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Many visitors are surprised to learn that the Australian city of Melbourne takes its name indirectly from Melbourne, Derbyshire. Melbourne, Australia was named after Lord Melbourne in 1837, while he was Prime Minister under King William IV; it was previously known as Bearbrass. Another settlement on Hobson Bay was named Williamstown after the King. King William, had he lived long enough, might have been disgruntled to observe that the town named after his Prime Minister flourished eventually swallowing Williamstown and reducing it to a suburb!


Curiosity has brought Australian tourists to Melbourne, Derbyshire, since at least 1786. That travel across the world is so easy today is due partly to another man with Melbourne connections – Thomas Cook the travel agent. Cook was born in a humble one-up one-down cottage in Melbourne in 1808 and lived in Melbourne until 1828.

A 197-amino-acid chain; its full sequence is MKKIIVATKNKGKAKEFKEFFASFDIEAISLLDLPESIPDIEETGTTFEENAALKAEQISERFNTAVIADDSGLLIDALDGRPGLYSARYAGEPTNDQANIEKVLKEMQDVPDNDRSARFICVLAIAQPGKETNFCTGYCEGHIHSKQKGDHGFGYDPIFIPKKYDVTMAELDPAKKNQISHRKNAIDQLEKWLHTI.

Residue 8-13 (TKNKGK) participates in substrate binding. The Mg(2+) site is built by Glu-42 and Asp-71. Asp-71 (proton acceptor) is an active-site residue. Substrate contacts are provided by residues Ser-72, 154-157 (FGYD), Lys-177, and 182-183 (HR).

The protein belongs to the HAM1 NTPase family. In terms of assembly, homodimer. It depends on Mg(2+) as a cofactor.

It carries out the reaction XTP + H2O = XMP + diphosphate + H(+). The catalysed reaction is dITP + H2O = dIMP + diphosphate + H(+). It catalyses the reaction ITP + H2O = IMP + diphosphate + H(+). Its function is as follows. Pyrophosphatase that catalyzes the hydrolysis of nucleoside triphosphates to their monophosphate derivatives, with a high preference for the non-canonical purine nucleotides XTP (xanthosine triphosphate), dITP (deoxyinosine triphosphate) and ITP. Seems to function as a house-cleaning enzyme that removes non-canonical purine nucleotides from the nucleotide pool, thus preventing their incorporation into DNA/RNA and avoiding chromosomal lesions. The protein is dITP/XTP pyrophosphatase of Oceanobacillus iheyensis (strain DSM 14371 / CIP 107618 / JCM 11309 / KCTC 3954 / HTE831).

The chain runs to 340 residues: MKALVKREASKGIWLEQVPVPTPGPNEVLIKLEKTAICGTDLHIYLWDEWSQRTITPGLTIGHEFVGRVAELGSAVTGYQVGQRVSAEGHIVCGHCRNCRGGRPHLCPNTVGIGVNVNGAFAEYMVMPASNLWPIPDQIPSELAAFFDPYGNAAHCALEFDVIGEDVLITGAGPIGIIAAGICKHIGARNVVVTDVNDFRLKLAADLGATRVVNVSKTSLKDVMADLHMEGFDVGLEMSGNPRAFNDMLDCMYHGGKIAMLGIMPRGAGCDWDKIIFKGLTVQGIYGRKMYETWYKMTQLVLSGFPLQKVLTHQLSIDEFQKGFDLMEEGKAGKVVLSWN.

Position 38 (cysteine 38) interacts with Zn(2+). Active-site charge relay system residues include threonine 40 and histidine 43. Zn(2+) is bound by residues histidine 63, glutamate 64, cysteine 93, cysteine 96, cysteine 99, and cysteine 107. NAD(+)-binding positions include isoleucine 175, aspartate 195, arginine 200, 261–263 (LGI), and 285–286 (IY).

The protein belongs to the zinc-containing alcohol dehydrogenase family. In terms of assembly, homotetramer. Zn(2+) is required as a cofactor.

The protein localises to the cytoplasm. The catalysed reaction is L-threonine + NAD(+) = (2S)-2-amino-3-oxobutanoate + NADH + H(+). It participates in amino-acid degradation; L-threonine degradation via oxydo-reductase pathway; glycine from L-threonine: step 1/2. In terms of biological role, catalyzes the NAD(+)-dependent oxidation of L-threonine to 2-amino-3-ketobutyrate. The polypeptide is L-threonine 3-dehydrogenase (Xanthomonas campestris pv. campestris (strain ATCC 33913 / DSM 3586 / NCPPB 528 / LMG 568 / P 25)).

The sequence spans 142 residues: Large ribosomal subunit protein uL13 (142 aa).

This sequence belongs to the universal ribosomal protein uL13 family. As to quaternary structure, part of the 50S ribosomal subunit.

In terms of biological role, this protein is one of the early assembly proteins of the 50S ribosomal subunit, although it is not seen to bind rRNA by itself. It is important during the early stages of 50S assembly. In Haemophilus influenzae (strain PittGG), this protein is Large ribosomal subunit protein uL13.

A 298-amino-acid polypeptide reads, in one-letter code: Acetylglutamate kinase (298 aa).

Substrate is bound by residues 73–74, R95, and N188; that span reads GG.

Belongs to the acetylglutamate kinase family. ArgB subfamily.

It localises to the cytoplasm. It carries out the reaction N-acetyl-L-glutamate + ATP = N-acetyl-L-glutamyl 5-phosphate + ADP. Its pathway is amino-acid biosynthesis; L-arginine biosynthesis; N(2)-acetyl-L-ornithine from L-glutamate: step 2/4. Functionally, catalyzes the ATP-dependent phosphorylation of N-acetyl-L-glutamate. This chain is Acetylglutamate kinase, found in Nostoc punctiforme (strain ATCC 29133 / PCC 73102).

Cook’s early life in Melbourne was one of hard toil, and he was alarmed to observe that drink not only incapacitated his employers from time to time, but also wasted a good deal of their time and money, preventing their betterment. Cook therefore became an advocate of “temperance” i.e. abstinence from alcohol; his first excursion, on 5th July 1841, was to transport supporters of temperance rally from Leicester to Loughborough and back.


Cook always maintained an affection for Melbourne. His birthplace was sadly demolished in 1967, but one of the most significant actions of his last years was the provision of a handsome mission hall and memorial cottages in Melbourne. These, set around a sunken quadrangle on High Street, are still owned and administered by the Trust that Cook set up.



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History of Melbourne Hall

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